Sunday, April 22, 2018

Op-Ed: In Praise Of Rachel Carson And Public Service

By James M. Seif, Former Secretary of the Department of Environmental Protection

Are you a public servant?
In a democracy, we all are servants. But for those who officially wear the "uniform of public service," as former Gov. Tom Ridge puts it, April 19 marks a day of stark contrasts.
On that day in 1995 we had planned to honor public servants in Pennsylvania.
Gov. Ridge had readily agreed with our proposal at the Department of Environmental Resources to rename the Market Street State Office Building in honor of Rachel Carson.
A native of Springdale, Pa. on the Allegheny River northeast of Pittsburgh, and a graduate of Pennsylvania College for Women, now Chatham University, she wrote one the most influential books of the twentieth century - "Silent Spring."
Carson's 1962 tome touched off the public environmental debate that has continued -sometimes quite vigorously, as in current times -- for the next six decades.
But on that same morning, a small group of demented misfits carried out an elaborate plan to blow up the Alfred P. Murrah Federal Bldg. in Oklahoma City, Okla.
They took 168 lives - almost all of them federal employees; 15 were their children in the building's day care center.
Injuries numbered nearly 700.
These people were targeted exactly because they were public servants; because ringleader Timothy McVeigh was obsessed by his theories of federal law enforcement conspiracies and survivalist fantasies.
We learned of the Oklahoma City attack just before the ceremony. But we decided to go ahead. Rachel Carson was not just a public servant for her pioneering work on the environment, but she was in fact an actual federal government employee for many years.
"Silent Spring" and Carson's several earlier works have put her in our memory as a writer.
But, at the front entrance of "her building" on April 19, 1995 we remembered also that she was a career civil servant for many years.
After getting her MS in Biology at Johns Hopkins, she joined the U.S. Fish and Wildlife Service.
For the next two decades, she did research in both laboratory and field, all over the United States, and lots of writing, including government pamphlets and magazine articles, as well as another book, "Under the Sea Wind."
Her undergraduate degree, in fact, was in English, not biology. Because, as she put it, understanding was key, but being able explain is just as important.
It has long been part of our culture to be skeptical, even suspicious, about government in general.
This can be healthy, and it makes for a lot good newspaper cartoons. But today's rants and mindless criticism simply go too far. Let's remember that these people work for the common good, to help others, to educate, and to protect us.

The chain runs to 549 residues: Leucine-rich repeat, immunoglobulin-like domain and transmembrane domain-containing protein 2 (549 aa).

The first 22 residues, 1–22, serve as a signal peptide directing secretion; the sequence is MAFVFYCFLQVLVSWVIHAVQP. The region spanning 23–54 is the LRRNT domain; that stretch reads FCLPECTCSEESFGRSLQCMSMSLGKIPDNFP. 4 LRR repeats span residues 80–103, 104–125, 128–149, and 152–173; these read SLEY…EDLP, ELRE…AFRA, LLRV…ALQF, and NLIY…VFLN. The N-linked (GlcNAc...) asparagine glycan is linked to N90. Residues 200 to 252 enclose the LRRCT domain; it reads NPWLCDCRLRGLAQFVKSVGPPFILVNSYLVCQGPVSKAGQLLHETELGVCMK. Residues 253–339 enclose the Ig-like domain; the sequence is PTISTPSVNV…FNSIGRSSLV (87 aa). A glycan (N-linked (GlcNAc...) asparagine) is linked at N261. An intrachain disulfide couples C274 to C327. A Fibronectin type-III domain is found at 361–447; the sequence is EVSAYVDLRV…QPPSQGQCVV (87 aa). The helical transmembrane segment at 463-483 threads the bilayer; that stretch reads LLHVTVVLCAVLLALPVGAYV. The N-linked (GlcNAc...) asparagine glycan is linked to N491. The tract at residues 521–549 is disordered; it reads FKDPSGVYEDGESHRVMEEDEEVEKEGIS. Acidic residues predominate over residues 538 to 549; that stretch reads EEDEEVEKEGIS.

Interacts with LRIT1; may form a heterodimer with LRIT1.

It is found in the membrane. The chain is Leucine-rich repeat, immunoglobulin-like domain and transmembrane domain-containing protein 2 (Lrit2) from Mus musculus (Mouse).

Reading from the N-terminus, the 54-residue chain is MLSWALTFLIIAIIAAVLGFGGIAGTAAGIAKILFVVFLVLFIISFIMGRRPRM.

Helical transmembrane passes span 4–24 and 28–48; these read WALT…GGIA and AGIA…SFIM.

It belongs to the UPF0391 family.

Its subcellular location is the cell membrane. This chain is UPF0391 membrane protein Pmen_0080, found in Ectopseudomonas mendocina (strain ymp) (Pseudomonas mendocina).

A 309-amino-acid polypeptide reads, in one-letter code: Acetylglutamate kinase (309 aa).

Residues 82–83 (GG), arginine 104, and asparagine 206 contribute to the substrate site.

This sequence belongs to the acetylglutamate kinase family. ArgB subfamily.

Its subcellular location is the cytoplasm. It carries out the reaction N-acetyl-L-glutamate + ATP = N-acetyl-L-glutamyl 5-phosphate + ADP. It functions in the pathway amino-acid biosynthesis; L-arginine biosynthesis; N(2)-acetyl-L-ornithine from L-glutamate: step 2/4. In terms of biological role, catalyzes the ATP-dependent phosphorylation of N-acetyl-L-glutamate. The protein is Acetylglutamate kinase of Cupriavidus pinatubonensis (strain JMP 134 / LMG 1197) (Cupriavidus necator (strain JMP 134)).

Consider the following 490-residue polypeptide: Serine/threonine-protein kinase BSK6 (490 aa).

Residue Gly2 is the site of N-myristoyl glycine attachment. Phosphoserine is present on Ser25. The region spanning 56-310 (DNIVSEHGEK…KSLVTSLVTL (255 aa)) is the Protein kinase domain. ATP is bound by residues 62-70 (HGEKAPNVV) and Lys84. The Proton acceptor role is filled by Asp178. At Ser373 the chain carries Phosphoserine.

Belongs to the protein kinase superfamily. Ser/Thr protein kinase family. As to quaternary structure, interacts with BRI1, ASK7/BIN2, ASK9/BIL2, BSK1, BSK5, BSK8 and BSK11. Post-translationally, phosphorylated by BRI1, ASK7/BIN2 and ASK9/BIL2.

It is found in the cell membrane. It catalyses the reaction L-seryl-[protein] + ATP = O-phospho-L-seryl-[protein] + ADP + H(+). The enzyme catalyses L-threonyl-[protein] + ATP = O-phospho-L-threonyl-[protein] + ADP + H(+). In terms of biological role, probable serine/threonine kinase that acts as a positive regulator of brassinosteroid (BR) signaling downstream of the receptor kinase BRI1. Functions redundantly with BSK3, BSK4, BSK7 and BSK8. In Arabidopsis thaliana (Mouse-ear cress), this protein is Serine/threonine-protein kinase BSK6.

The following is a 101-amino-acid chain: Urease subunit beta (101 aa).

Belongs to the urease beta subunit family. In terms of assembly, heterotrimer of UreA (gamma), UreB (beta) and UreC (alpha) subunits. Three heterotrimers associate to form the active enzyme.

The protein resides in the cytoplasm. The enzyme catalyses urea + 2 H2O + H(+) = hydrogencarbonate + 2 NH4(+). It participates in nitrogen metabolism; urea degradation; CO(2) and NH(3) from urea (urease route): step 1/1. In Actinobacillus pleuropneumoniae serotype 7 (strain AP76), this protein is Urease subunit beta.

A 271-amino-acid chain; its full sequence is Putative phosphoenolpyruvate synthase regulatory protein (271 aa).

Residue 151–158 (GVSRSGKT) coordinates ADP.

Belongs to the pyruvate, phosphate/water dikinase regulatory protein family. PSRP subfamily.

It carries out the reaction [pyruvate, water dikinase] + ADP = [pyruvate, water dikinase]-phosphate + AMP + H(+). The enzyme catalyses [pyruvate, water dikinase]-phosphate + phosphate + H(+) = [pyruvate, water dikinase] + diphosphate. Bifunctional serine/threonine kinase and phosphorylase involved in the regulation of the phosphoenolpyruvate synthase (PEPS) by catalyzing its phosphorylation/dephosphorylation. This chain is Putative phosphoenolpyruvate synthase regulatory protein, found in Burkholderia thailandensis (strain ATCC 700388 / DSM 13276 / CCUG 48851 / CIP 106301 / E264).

We mourned public servants on April 19, 1995, with the same sentiments we feel on Memorial Day. And we also celebrated public service.
Remember that Timothy McVeigh was executed, and that Rachel Carson's spirit of public service lives forever.

James M. Seif is a former secretary of the Pennsylvania departments of Environmental Resources and Environmental Protection from 1995 to 2001.  
[Editor: During his tenure as DEP Secretary, the agency won more national and international awards for its initiatives than any other state environmental agency in history, including for the brownfields recycling program that has been copied by other states, the federal government and by other countries.
[Seif also served as Regional Administrator for the U.S. Environmental Protection Agency in Region 3, as an Administrative Assistant to Gov. Dick Thornburgh, an Assistant U.S. Attorney in Pittsburgh and an Assistant Attorney General in Washington, D.C.  
[He received a Lifetime Award for Public Service from the National Academy of Public Administration for his 30-year state and federal government service and a Lifetime Achievement Award from the Environmental and Energy Law Section of the Pennsylvania Bar Association.
[Linda Lear’s book-- Rachel Carson: Witness for Nature-- mentions the relationship of two professional women (a rarity at the time) from Pittsburgh who were classmates at the Pennsylvania College for Women (now Chatham University) and shared a mutual interest in biology-- Rachel Carson and Dorothy Thompson Seif, Jim Seif’s mother.  The women worked, corresponded and visited together until Rachel Carson died in 1964.
[In a 1987 interview in the Los Angeles Times, Dorothy Thompson Seif said of Rachel Carson, "The thing that's so remarkable about her is that she was ordinary.
["I remember we were working late one night in the laboratory, and she stopped and looked through the darkened window. She said, 'I've always wanted to write, but I haven't much imagination. Biology has given me something to write about. I'd like someday to make the animals and plants and woods as interesting to others as they are to me.’”
[Dorothy Thompson Seif collected the letters between them in an unpublished, "Letters from Rachel Carson: A Young Scientist Sets Her Course.”
[Rachel Carson 1907 - 1964.]
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